CDC - Injury - Safe Child - National Action Plan
National Action Plan for Child Injury Prevention
Injury is the #1 killer of children and teens in the United States. In 2009, more than 9,000 youth age 0-19 died from unintentional injuries in the United States. Millions more children suffer injuries requiring treatment in the emergency department. Leading causes of child injury include motor vehicle crashes, suffocation, drowning, poisoning, fires, and falls (1). Child injury is predictable and preventable. It is also among the most under-recognized public health problems facing our country today.
Progress has been made in preventing child injury. Child injury death rates have decreased 29% in the last decade (2). Yet injury is still the leading cause of death for children and teens. More can be done to keep our children safe.
- Raise awareness about the problem of child injury and the effects on our nation.
- Highlight prevention solutions by uniting stakeholders around a common set of goals and strategies.
- Mobilize action on a national, coordinated effort to reduce child injury.
Vital Signs: Unintentional Injury Deaths Among Persons Aged 0–19 Years — United States, 2000–2009
AbstractBackground: Unintentional injuries are the leading cause of death in the United States for persons aged 1–19 years and the fifth leading cause of death for newborns and infants aged <1 year. This report describes 10-year trends in unintentional injury deaths among persons aged 0–19 years.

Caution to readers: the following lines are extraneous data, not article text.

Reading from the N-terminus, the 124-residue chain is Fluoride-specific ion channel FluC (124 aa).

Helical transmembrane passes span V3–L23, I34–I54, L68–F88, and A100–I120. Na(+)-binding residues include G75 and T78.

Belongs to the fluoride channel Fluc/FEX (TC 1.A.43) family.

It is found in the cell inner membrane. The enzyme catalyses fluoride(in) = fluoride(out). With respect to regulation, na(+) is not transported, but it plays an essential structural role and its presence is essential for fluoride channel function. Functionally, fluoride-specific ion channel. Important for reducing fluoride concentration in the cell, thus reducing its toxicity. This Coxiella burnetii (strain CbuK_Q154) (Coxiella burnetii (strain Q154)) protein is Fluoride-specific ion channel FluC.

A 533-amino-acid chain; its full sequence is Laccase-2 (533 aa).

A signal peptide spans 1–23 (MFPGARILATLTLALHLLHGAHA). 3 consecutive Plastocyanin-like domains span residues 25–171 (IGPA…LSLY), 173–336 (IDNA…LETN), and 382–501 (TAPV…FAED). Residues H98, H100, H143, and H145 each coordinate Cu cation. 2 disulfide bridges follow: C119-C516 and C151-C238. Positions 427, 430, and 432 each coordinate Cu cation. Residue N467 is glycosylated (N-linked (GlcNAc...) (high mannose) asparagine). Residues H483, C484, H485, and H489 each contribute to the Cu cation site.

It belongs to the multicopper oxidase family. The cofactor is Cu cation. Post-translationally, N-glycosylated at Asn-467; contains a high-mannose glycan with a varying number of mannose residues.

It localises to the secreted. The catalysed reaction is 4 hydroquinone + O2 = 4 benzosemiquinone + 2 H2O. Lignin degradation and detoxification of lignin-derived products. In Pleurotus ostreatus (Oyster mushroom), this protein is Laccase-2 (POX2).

Methods: CDC analyzed 2000–2009 mortality data from the National Vital Statistics System by age group, sex, race/ethnicity, injury mechanism, and state.
Results: From 2000 to 2009, the overall annual unintentional injury death rate decreased 29%, from 15.5 to 11.0 per 100,000 population, accounting for 9,143 deaths in 2009. The rate decreased among all age groups except newborns and infants aged <1 year; in this age group, rates increased from 23.1 to 27.7 per 100,000 primarily as a result of an increase in reported suffocations. The poisoning death rate among teens aged 15–19 years nearly doubled, from 1.7 to 3.3 per 100,000, in part because of an increase in prescription drug overdoses (e.g., opioid pain relievers). Childhood motor vehicle traffic–related death rates declined 41%; however, these deaths remain the leading cause of unintentional injury death. Among states, unintentional injury death rates varied widely, from 4.0 to 25.1 per 100,000 in 2009.
Conclusions and Implications for Public Health Practice: Although the annual rate is declining, unintentional injury remains the leading cause of death among children and adolescents in the United States, led by motor vehicle traffic–related deaths. Death rates from infant suffocation and teen poisoning are increasing. The 2012 National Action Plan for Child Injury Prevention provides actions in surveillance, research, communication, education, health care, and public policy to guide efforts in saving lives by reducing injuries.
full-text:Vital Signs: Unintentional Injury Deaths Among Persons Aged 0–19 Years — United States, 2000–2009
CDC Vital Signs - Child InjuryApril 16, 2012 / 61(Early Release);1-7